According to the Reuters news agency, the helicopter was en route to the Chevron-operated Tombua-Landana platform, offshore Cabinda, Angola, when it crashed.
The California-based oil company told Reuters that five passengers and a pilot were in the helicopter. Search and rescue operation is underway for the two people missing.
Angola’s Angonoticias reports that all the six people have died; two expatriates and four Angolans. The website also says the helicopter went down in bad weather
In a statement sent to Offshore Energy Today, a Chevron spokesperson said: “A helicopter operated by Heli-Malongo departed the Malongo Terminal, in Cabinda province, Monday, September 26, 2016, at 15:23 and was en-route to the Tombua-Landana offshore facilities.
The helicopter did not reach its intended destination. It was carrying five passengers and one pilot. One of the passengers is a CABGOC employee; four of the passengers are contractors providing services to CABGOC.
Search and rescue operations have been mobilized; currently, there are 19 marine vessels and three helicopters involved in the efforts.
The search and rescue team has located the remains of four personnel. Extensive search and rescue activities continue for those who remain missing.”
The Tombua-Landana field started oil production in September 2009. The field is located in Block 14, 50 miles (80 kilometers) offshore Angola.
The shortlisted nominees for the 2016 Air Ambulance Awards of Excellence have been announced today. The winners will be revealed at the awards ceremony to be held on 14 November at the Millennium Gloucester Hotel in Kensington, London.
The independent judging panel met and considered all entries made across the ten categories. After lengthy deliberation and discussion, the panel was pleased to shortlist the following:
Outstanding Young Person Award:
Charity Staff Member of the Year:
Air Ambulance Paramedic of the Year:
Air Ambulance Doctor of the Year:
Air Ambulance Pilot of the Year:
Air Ambulance Campaign of the Year:
Charity Volunteer of the Year:
Special Incident Award:
Lifetime Achievement Award:
Innovation of the Year:
"So Green Deck Operations, odd name for an aviation support company", many people have posed the question to me, whilst on assignment, I thought it only right to explain the reasoning behind the name and why not do it via my new blog!
First reason: Most people who know me, will also know that I come from a military background, 30 years serving in the Royal Navy (Fleet Air Arm).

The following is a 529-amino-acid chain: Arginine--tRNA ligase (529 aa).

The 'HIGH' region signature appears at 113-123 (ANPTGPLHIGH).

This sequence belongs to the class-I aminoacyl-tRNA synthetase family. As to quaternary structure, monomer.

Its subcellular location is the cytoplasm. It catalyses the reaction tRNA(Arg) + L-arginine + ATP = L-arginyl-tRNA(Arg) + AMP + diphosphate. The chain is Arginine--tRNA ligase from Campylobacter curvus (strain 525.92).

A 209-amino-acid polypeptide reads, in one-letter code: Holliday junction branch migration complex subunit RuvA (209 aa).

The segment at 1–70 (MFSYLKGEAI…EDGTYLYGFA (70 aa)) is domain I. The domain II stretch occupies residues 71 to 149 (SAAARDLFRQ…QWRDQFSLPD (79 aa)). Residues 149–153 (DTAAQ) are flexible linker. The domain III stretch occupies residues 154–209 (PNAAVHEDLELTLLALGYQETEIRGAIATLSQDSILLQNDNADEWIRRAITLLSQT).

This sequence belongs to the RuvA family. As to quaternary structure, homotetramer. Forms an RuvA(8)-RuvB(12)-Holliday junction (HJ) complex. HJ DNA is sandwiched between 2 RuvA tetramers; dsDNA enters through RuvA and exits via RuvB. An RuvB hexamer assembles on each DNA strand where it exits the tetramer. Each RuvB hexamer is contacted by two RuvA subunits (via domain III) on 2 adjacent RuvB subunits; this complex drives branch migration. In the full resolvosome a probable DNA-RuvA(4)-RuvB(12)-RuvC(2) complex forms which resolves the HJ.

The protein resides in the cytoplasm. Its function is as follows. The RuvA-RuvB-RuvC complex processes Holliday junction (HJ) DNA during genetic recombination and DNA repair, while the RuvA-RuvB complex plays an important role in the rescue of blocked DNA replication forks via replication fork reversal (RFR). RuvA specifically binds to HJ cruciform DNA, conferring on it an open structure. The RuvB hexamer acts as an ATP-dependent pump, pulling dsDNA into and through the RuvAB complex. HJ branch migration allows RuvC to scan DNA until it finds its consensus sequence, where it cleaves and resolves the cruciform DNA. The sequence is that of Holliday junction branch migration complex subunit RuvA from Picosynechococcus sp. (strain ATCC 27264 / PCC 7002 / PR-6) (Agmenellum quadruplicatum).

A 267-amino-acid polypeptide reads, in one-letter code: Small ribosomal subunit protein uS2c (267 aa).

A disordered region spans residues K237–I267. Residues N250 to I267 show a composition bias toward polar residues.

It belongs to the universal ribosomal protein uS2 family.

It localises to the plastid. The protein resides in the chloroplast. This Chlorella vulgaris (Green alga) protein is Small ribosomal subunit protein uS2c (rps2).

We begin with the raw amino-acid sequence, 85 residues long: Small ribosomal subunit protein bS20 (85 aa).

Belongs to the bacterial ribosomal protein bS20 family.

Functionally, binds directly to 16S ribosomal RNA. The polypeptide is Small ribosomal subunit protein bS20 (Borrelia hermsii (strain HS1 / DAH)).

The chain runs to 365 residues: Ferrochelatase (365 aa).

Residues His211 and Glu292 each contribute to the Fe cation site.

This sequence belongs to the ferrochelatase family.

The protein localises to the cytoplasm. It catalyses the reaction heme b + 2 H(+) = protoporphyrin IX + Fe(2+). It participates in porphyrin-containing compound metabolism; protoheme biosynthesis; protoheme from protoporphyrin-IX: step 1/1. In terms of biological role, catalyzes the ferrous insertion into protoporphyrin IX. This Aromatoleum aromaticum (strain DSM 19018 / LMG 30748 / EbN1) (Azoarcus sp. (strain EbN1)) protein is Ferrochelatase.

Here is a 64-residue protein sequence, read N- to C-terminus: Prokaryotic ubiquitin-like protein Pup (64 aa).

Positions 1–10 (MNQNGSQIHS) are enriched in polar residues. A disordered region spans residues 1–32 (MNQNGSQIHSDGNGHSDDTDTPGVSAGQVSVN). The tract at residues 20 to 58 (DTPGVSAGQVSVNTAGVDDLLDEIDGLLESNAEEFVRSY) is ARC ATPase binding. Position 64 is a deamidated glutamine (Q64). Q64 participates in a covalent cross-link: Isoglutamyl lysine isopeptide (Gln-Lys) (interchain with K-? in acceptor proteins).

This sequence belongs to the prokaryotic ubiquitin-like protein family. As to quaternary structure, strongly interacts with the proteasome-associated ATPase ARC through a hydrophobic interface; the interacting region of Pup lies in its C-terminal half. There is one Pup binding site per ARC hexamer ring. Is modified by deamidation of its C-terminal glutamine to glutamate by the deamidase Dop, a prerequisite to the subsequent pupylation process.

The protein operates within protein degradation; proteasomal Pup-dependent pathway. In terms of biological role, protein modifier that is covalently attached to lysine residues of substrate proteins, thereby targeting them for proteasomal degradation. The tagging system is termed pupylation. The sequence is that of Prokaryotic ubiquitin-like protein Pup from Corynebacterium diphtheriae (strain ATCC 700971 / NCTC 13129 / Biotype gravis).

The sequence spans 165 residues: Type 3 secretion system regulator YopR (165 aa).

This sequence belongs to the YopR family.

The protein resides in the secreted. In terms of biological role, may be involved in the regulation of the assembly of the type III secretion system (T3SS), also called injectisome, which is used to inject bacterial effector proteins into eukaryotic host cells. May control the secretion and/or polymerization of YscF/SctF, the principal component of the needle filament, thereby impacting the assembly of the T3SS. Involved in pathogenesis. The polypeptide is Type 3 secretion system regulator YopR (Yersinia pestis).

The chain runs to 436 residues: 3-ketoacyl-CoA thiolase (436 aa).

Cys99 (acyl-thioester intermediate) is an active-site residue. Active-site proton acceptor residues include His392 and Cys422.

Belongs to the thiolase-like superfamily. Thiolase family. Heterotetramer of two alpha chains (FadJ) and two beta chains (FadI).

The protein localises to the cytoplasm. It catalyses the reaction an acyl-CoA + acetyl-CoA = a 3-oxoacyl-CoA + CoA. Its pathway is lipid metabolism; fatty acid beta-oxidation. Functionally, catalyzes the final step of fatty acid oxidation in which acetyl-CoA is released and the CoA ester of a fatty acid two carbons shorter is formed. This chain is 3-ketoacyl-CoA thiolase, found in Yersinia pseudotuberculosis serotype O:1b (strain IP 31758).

When operating helicopters from a ship there may be times when ship's command may wish to dispense with the requirement to fit aircraft lashings (tie downs) in order to reduce time on deck. When command want to dispense with lashings a “Green Deck Ops” contract is invoked. This contract is between the officer of the watch and the section controlling the flying operations which would be the Flight Deck Officer (my old job in the RN).
Second reason: Again from maritime military aviation, when we operated helicopters from our decks we relied on voice comms and light signals to control the various stages of aircraft operations. So a red light meant....no flying, amber deck....cleared to engage rotors and of course Green Deck....the deck is ready in all respects to launch / recover the aircraft. The green light was the signal also to remove tie downs and chocks also. The separation of light signals between helicopters and jets was flashing for helicopters and steady for jets. On Aircraft Carriers the Flight Deck Officer used a Green Flag to launch the jets....again my old job...awesome.
Third reason: Offshore on most vessels, rigs and installation which operate helicopters there is a system which is used to analyse helideck motion during aircraft landing and take off to improve safety. The Helideck Monitoring System (HMS) will monitor helideck vertical velocity, attitude, wind speed, direction, temperature and bars pressure. It has some very complex algorithms, however for people like me it is genius as if the deck is out of limits to operate helicopters a red light will show, telling the HLO / Radio Op / Bridge that the they have a Red Deck and of course if everything is within limits the team will get a Green Deck (green light).
And the final reason...bear with me: CAP 437 Chapter 4 (Visual Aids) Section 2 Para 2.1 (Helideck Landing Markings) - "The colour of the helideck should be dark green"
So there you have it, Green Deck Operations, which represents my career both in the military and the natural transition to civilian maritime aviation.